Nikola Tesla – A Life Lived and Died

Nikola TeslaAs the Nikola Tesla: The Wizard of Electricity book slowly springs to life (and sometimes to a life of its own), it became necessary to put together a rolling timeline of major events from birth to death.  Tesla’s life, of course, is interwoven with other key players in the development of alternating current, radio, wireless transmission, remote control guided weapons, and a few other exciting inventions to be named later.  As the timeline develops I’ll add some of the peculiar oddities that Tesla engaged in, as well as non-inventor folks like Mark Twain and Robert Underwood Johnson, but for now the following hints at some of the key scientific events.

1856    Born

1861    Brother killed

1862    Family moves to Gospic

1870s   Cholera

1875    Enters Graz for electrical engineering

1878    Leaves Graz w/o degree; breaks off relations with family

1881    Employed as assistant engineer in Marburg for 1 year; has nervous breakdown

1880    Attends University in Prague for summer term; father dies so leaves University

1880-1881   Moves to Budapest to work for Puskas in a telegraph company

1882    Moves to Paris to work for Continental Edison with Batchelor; conceived of induction motor and rotating magnetic fields patents

1884    Arrives in US w/letter of introduction from Batchelor to Edison

1885    Quits Edison feeling like cheated by him

1885    Digs ditches; works on polyphase system design; gets first patent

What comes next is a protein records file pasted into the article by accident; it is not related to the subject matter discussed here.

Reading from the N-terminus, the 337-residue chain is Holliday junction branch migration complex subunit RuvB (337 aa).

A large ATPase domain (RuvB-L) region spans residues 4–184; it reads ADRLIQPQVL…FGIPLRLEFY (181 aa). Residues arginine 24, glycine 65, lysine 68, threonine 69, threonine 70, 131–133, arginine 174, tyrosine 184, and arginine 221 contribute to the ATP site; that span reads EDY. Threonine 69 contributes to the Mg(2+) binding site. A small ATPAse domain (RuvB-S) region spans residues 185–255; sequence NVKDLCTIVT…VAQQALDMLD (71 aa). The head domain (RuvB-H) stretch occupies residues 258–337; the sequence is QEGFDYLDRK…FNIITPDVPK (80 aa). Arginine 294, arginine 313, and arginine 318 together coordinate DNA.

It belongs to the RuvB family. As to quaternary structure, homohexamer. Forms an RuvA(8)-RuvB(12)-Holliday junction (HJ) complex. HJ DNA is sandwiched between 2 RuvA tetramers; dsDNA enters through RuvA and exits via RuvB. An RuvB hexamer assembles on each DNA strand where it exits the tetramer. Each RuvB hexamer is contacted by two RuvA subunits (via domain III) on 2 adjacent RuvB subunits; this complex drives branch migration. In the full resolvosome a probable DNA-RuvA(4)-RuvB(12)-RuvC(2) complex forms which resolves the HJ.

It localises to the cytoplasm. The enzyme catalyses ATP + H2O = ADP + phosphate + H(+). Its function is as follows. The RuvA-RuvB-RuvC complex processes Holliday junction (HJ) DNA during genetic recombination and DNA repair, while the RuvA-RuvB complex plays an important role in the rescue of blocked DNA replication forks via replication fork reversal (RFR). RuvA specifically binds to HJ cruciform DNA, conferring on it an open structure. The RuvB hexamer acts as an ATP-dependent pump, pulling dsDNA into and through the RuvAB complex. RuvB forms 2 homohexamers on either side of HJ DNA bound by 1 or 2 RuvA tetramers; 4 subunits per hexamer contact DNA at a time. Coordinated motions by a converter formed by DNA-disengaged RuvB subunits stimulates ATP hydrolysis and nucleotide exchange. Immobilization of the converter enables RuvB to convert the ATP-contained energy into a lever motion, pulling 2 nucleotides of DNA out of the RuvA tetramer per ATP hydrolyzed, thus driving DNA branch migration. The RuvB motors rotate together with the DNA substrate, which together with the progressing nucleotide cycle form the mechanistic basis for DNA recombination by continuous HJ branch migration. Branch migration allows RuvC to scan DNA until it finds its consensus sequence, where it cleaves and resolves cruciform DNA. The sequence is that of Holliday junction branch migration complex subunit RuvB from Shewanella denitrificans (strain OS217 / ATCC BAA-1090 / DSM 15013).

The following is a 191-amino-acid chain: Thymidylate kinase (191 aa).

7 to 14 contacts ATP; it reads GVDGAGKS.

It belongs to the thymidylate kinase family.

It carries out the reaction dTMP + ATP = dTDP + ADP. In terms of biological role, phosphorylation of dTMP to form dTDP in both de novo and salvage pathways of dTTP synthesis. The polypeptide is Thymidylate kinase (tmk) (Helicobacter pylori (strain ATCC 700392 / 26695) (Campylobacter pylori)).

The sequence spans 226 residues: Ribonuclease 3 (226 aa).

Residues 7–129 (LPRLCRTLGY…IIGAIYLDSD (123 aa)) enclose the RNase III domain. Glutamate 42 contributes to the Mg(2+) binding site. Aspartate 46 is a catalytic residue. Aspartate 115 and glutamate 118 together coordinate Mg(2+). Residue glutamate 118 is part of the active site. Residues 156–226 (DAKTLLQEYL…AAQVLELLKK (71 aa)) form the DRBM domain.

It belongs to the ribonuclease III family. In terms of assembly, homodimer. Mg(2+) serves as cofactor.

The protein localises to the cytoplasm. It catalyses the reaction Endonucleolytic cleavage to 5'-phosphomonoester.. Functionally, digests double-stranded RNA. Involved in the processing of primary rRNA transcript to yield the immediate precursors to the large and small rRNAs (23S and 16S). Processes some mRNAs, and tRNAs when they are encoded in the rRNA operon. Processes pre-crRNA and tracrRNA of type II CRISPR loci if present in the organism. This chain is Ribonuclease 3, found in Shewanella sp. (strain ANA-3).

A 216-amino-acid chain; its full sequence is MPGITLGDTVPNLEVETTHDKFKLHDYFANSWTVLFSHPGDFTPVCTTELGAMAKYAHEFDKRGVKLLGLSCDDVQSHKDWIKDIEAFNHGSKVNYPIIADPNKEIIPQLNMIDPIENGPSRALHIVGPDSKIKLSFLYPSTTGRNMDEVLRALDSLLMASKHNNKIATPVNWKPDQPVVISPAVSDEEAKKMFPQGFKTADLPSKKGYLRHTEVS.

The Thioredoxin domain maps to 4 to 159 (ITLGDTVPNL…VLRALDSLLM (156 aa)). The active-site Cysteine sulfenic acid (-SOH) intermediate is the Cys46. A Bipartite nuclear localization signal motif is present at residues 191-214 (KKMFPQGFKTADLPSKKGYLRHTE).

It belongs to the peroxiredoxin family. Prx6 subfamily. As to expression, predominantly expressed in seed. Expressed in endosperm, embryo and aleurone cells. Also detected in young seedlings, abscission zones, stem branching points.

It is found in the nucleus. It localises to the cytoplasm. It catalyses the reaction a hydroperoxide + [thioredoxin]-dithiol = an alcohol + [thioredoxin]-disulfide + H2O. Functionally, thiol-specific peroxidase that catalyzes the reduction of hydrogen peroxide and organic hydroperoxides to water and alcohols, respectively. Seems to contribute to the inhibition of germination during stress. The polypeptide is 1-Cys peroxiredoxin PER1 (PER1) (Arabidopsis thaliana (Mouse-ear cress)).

1886    Forms Tesla Electric Light & Manufacturing company

1887    Constructed initial AC induction motor; began investigating what would later be called x-rays

1888    Demonstrates to IEEE; develops principles for Tesla coil; begins work with G. Westinghouse

1891    Early demonstration of wireless energy transmission

1891    Becomes naturalized American citizen

1891    Invents Tesla coil

1893    First wireless transmission; Columbian Exhibition (Chicago)

1895    Lab burns down

1896    Electrical generation from Niagara Falls using his AC system

1898    Moves into Waldorf-Astoria hotel

1899    Moves to Colorado Springs

1900    Returns to NYC

1901    Signs contract with J.P. Morgan; construction on Wardenclyffe begins

1906    Invents bladeless turbine

1917    Wardenclyffe demolished; awarded Edison Medal

1931    On cover of Time magazine for seventy-fifth birthday

1943    Dies on January 8 in Hotel New Yorker; government seizes estate

David J. Kent is an avid science traveler and the author of Lincoln: The Man Who Saved America, now available. His previous books include Tesla: The Wizard of Electricity and Edison: The Inventor of the Modern World (both Fall River Press). He has also written two e-books: Nikola Tesla: Renewable Energy Ahead of Its Time and Abraham Lincoln and Nikola Tesla: Connected by Fate.

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